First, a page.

My mom bought of of those six-pack things of chicken thighs from Costco. But don’t be decieved – each pack had 4 thighs in it. Intense, right? As a result, I got a few quick tips on cooking chicken. I love this fast-paced photographed spur of cooking lessons from my mom, they’re really funny. But I digress!

When you wash it, be sure to get rid of the yellow junk stuck on the skin and (if you want) the big chunks of fat. Cutting them off with a pair of meat-designated scissors works best. Sometimes there are bits of the feather stems stuck on the skin as well, they come off easily. Pat dry before doing anything to it.

That day, we were preparing the chicken for a BBQ, so we marinated it in a mixture of pepper, garlic powder, and soy sauce for as long as you want. (The stronger/longer you marinate it for, the more flavorful it’ll be, duh.) Those are the three easiest ingredients to marinate with (for Asian-style foods). For cooking chicken atop a stove, they can also be cooked plain, relying on the natural taste/flavor of the chicken. In a pan, put them skin-side-down to use the chicken meat’s natural oil instead of using “EVOO” (haha). In an oven, place the chicken skin-side-up, so that the heat from the top of the oven doesn’t dry out the chicken as much. In an oven, cook time is about 30-45 minutes, while stovetop deliciousness can be ready in 20-30 minutes (chicken cooks relatively quickly).

I also got directions from my mom on how to cook hong shao ji (紅燒雞), which is definitely one of my favorite things to eat at home. First, just put the (clean) raw chicken skin side down in a pan/pot. Wait for it to brown slightly, then flip. (Leave it not completely cooked so that it doesn’t get overcooked during part two.) Add soy sauce and water (to looks) to cover the chicken half way in the pan/pot. Keep it at medium heat for at least 20 minutes, until the sauce has thickened to what looks normal. (Haha, normal to me, at least.) Serve, and save the sauce because it is super delicious mixed with rice 😀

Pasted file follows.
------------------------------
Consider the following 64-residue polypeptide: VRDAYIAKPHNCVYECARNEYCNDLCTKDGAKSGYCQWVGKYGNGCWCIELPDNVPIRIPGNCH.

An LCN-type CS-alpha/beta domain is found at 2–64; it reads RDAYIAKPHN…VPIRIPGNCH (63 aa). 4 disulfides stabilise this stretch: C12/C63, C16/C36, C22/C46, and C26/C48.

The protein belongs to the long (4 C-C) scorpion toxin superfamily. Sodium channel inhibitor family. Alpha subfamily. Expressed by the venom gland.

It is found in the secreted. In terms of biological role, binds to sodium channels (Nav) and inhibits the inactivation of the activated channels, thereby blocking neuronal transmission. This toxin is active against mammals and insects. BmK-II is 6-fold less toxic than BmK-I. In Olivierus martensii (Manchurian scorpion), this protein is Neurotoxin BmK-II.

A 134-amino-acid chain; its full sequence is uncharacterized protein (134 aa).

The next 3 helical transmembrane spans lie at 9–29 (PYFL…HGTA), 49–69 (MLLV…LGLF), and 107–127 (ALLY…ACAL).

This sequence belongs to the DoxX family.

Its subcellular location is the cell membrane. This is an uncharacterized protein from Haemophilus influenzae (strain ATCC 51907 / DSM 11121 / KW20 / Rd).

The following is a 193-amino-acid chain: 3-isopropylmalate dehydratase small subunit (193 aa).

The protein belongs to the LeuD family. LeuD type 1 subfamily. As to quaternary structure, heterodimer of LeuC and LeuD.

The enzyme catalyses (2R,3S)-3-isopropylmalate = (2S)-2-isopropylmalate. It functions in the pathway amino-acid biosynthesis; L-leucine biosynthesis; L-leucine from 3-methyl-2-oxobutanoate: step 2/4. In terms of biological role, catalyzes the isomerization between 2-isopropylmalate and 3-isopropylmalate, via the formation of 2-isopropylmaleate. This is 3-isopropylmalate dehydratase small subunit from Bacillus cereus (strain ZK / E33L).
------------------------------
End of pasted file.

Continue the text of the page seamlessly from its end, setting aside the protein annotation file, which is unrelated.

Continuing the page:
For chicken soup, the Chinese way… first let a pot of water come to a boil, then add the chicken. Put a slice of (skinless) ginger. Make sure there’s enough water to cover the chicken (so flipping is unneeded). Optionally, add (rinsed dried) shiitake mushrooms and a bit of rice wine. Keep it at medium-low heat, and let it simmer for about 45 minutes. Nomnomnom! For noodles, use super thin Asian noodles and cook them separately, before mixing with the chicken soup individually.

Here’s my barbeque-ing skills at their best! Haha, I’m using a shovel to add/mix more coals to the BBQ, and a pair of tongs to guard the chicken. They were sooo tasty. (I forgot to mention the sauce I always make for when my dad and I BBQ things. It’s gotta be applied every ten minutes after flipping until finished, which is usually about three or four times. I use an ad-lib mixture of honey, lemon juice, soy sauce, and whatever else I feel like at the moment.)

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3 thoughts on “chicken”

  1. When I was your age, my grandpa (mother side) made me great chicken noodle soup. He would add a shot or so rice wine into the bowl right before serving. Sometime, he would taste it and said, “not enough wine.” Needless to say, your uncle Ben and I love those chicken noodle soup.

  2. Awesome! Last week my mom marinated a ton of chicken for me to BBQ with my buddies. And then last night we made some awesome chicken parmigiana :) Haha. Hope you’re having a fun summer!

  3. Sighs. I am jealous of your BBQing skills. I’ve never done it before but I think that if I did I would probably char the meat. Heheh.

    And yeah 😛 I can table… I think. Just tell me before hand. But, I’m doing lab like.. 5 days a week usually from 10am-5pm.

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